Normal Rains Likely: Agri Secretary
Agriculture Secretary Shobhana K Pattanayak has said the government expects a good monsoon this year as the El Nino phenomenon is retreating,
That is because output has dropped and the cost of inputs is up due to greater spending on pesticides, water etc. Where production is normal, prices haven’t risen, adding to rural distress and forcing thousands of villagers to migrate to urban areas for jobs. The scenario is no better for homes and companies. People are paying thousands of rupees to buy water or are trekking long distances in the heat as taps have run dry in places like Latur in Maharashtra. The dry, cracked earth speaks for itself. Latur is waiting for the ‘water train’—10 wagons of water being ferried by the Indian Railways from Miraj.
Dal millers like Nitin Kalantry are spending .₹ 10,000 a day for water. A tanker, or 6,000 litres of water, costs .₹ 1,200, up from .₹ 350 in November, in parts of Maharashtra. Santosh Mulay of Udgir in Maharashtra said he spends .₹ 2,500 a month to buy water for drinking and other domestic uses for his family of four.
Commercial activity that depends on water is grinding to a halt. Prithviraj Gore, a building contractor in Latur, has stopped work since the last four months because there’s no water.
Across the state border in Hassan district of Karnataka, former aviation entrepreneur GR Gopinath said the perennial stream near his farm has dried up while 30 borewells drilled to more than 600 feet produce just a trickle. Water in the country’s major dams is well short of the 10-year average, which doesn’t bode well for the planting of crops and electricity production, especially in the southern, central and western states.
“The biggest challenge a state like Maharashtra will face is in providing irrigation water to water-intensive crops like sugarcane, grapes and banana,” said GS Jha, chairman, Central Water Commission. “Drinking water can be provided by tankers and cattle fodder from other states.”
Ateam of central government officials has toured the parched regions of Maharashtra to assess the situation. Its report is expected shortly. The CWC chairman said the most deficient river basin is the Krishna, which caters to Karnataka, Maharashtra and Andhra Pradesh, where water levels are 63% below the10-year average. Reserves in the Tapi river basin originating in Madhya Pradesh and flowing to Maharashtra and Gujarat are 42% below the average while those in the Mahi and Godavari basins are 40% and 35% below normal, respectively. Nagarjuna Sagar dam has not become full perhaps for the first time in the last 20-25 years, said Sahadeva Reddy, principal scientist of Acharya NG Ranga Agricultural University, Hyderabad.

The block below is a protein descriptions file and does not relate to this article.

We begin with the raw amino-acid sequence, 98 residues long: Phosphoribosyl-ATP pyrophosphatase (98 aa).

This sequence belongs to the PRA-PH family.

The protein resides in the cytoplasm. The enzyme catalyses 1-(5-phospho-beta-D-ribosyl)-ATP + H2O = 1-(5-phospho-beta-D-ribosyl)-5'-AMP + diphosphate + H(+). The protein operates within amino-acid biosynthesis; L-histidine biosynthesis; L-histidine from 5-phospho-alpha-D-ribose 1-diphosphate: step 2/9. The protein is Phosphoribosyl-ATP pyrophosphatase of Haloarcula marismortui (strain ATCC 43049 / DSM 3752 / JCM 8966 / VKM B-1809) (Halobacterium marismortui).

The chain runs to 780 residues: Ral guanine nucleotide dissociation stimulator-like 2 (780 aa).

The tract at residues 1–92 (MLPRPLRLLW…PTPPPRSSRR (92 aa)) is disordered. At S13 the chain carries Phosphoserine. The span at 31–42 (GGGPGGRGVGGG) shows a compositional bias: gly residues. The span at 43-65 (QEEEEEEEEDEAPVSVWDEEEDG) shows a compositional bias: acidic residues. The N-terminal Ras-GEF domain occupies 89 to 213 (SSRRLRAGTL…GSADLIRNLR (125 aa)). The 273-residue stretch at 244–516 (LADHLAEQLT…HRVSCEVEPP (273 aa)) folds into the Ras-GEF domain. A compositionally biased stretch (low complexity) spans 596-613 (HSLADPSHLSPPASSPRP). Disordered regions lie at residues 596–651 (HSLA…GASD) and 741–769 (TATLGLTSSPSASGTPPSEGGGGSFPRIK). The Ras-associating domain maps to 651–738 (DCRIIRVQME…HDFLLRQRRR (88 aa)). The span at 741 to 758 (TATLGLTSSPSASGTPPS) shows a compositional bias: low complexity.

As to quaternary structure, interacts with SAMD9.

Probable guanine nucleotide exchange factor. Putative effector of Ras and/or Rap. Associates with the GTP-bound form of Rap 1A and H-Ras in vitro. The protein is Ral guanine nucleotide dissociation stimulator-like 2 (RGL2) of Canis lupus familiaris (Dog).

“In Kurnool district (Andhra Pradesh), the rains are deficient by 30% and over one lakh hectares of rice cultivation have been affected,” he said. Prakasham, Krishna and Guntur districts too have been hit by drought.
Most of these districts are in the grip of a drinking water crisis too as the ground water level has sunk ever lower because of successive droughts. As a temporary measure, the Andhra Pradesh government has decided to release two thousand million cubic feet (tmc) of water from Srisailam dam, Reddy said.
Prolonged dry weather without summer rain is threatening to hit the pepper and cardamom crop in Kerala. Black pepper output, which is already down by 25% to 40,000 tonnes from the targeted production, is expected to fall further next year.
Parts of Tamil Nadu had the opposi- te problem — bearing the brunt of surplus rain in November-December. The untimely rains and the dry weather that followed have played havoc with crops like rice and cotton. “In TN, excess rains and drought may drag the cotton output down by 40% from 5-6 lakh bales last year,” said M Ramaswamy, chief executive at Indian Cotton Federation.
In north India, there isn’t much water scarcity but the heatwave is a concern. But big farm producers in Punjab and Haryana are not too worried though.
“There is enough water in Punjab dams and being an election year the government will ensure availability of water. Even the high temperature will not make a dent in planting operations as requirement of water in MayJune will be negligible,” said Ajay Vir Jakhar, chairman of New Delhi-based farmers’ association Bharat Krishak Samaj. Farmers in Punjab and Haryana will start nursery preparation of paddy in May-end and transplanting to fields will begin by mid-June. Starting from the first week of May, planting of cotton will also begin across Punjab, Haryana and Rajasthan.
In UP, farmers said they will start planting sugarcane and paddy by June. “Water is not a challenge as we get water at a depth of 200-300 feet, but yes cost of production will increase if rains are not on time and the heatwave is strong,” said Ramkumar Tyagi, a farmer from Mandola village in Ghaziabad district. Commodity prices are likely to stay high. According to government data, the retail price of tur dal in Mumbai in March this year was 82.5% more than a year earlier. Even if the monsoon is normal, prices of pulses are unlikely to decline. The best-case scenario will be prices remaining unchanged. Incomes have suffered due to lower yields and certain commodities becoming cheaper. The average wholesale onion price has remained at Rs 7 per kg for the last three months while pomegranate prices are much lower than last year.
The most deficient river basin is the Krishna, which caters to Karnataka, Maharashtra and Andhra Pradesh